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The key to achieving success with nutrition goals is to create a plan that is realistic, manageable and measurable, according to nutritionist Fran Johnson of Saint Luke Institute.
New Year’s resolutions to eat better or lose weight are popular, but may be too broad to be followed successfully. Those goals must be broken down into small steps, said Johnson, with the ultimate goal being to manage food – not avoid it.
A nutrition-related resolution “has to be something that you can see progress with and something you can evaluate to see if it’s working,” she said.
Johnson recommends first reviewing one’s eating patterns in order to craft a good resolution. One way to do that is to keep a food journal for a week or two and document what is eaten, when and where. Then troublesome habits – like regularly skipping breakfast, indulging too frequently in sweets or eating on the run too often – can be identified and addressed with a specific plan.
One benefit of a nutrition-related resolution is that there are always opportunities for improvement, Johnson noted, because we have to eat to survive.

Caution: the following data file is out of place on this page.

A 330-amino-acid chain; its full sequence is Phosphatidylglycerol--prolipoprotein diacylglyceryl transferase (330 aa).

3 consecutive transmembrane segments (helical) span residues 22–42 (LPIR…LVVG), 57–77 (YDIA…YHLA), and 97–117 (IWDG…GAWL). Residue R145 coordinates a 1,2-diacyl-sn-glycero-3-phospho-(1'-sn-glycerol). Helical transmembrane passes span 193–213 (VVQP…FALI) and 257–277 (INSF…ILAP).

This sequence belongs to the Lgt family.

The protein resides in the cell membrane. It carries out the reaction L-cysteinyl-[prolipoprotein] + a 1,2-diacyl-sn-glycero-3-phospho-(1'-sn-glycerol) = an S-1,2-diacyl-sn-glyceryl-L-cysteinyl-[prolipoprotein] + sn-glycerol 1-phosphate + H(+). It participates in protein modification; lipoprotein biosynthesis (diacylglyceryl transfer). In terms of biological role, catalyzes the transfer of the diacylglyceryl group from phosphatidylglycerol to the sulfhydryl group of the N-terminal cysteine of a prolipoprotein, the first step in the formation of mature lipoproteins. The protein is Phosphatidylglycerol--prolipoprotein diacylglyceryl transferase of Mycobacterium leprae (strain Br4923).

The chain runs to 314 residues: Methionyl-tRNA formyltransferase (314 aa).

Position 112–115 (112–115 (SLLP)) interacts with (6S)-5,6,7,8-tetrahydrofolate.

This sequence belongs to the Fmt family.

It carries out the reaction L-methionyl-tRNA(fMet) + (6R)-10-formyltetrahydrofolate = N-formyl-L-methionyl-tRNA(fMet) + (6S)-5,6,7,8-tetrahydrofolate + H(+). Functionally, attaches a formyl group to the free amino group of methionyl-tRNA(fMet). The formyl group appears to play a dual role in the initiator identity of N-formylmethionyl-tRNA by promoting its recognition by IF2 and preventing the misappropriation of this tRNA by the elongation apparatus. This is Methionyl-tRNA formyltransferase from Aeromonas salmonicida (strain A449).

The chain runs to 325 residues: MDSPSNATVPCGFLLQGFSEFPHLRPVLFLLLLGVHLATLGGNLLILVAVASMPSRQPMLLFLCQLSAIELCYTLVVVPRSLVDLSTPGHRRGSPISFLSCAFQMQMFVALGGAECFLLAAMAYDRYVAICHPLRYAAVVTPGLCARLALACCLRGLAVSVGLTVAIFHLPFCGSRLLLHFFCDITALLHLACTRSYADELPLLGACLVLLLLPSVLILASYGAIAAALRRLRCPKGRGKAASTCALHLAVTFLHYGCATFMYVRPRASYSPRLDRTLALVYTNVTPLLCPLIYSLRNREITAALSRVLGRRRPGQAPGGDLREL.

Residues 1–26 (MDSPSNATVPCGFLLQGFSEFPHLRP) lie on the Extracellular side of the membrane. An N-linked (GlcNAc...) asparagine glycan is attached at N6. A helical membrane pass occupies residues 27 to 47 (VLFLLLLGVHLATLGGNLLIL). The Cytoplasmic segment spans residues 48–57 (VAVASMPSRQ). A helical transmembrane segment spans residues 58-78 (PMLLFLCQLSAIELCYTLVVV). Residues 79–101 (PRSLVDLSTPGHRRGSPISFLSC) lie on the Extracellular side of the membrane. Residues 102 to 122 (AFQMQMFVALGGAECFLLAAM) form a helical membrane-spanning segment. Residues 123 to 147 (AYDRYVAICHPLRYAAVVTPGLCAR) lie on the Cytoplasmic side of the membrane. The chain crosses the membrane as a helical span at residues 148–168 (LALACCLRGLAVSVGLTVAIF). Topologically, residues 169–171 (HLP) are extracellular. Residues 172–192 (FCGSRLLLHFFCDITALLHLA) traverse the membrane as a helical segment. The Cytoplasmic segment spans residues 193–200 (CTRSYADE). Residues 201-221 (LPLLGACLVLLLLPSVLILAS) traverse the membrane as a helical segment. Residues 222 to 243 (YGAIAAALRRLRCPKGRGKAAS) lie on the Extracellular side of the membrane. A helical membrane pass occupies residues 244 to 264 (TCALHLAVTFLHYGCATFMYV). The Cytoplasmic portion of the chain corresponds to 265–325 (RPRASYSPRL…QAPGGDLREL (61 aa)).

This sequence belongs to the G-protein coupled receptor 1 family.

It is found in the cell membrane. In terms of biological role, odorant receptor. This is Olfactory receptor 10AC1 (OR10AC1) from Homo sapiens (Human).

“There are lots of different ways and times to intervene,” she said. “We are always making food choices.”
Johnson cautioned against embracing diets or plans that subscribe to an “all or nothing” approach because they can create a sense of deprivation or failure.
Instead, she encourages goals that limit the “impulse opportunity.” For example, she recommends making a commitment to having a breakfast of
a high-quality protein and fat to fuel oneself in the morning, which will help avoid dependence on caffeine, fast food or snacks to get through the day. Another idea is to stop buying ice cream at the grocery for a nightly dessert, but allowing oneself to order dessert when out to dinner.
Even if someone is frustrated in his or her commitment to eating healthier, there is always the chance to start fresh, Johnson noted.
“Our calendars allow opportunities, every day, to get back on track,” she said.
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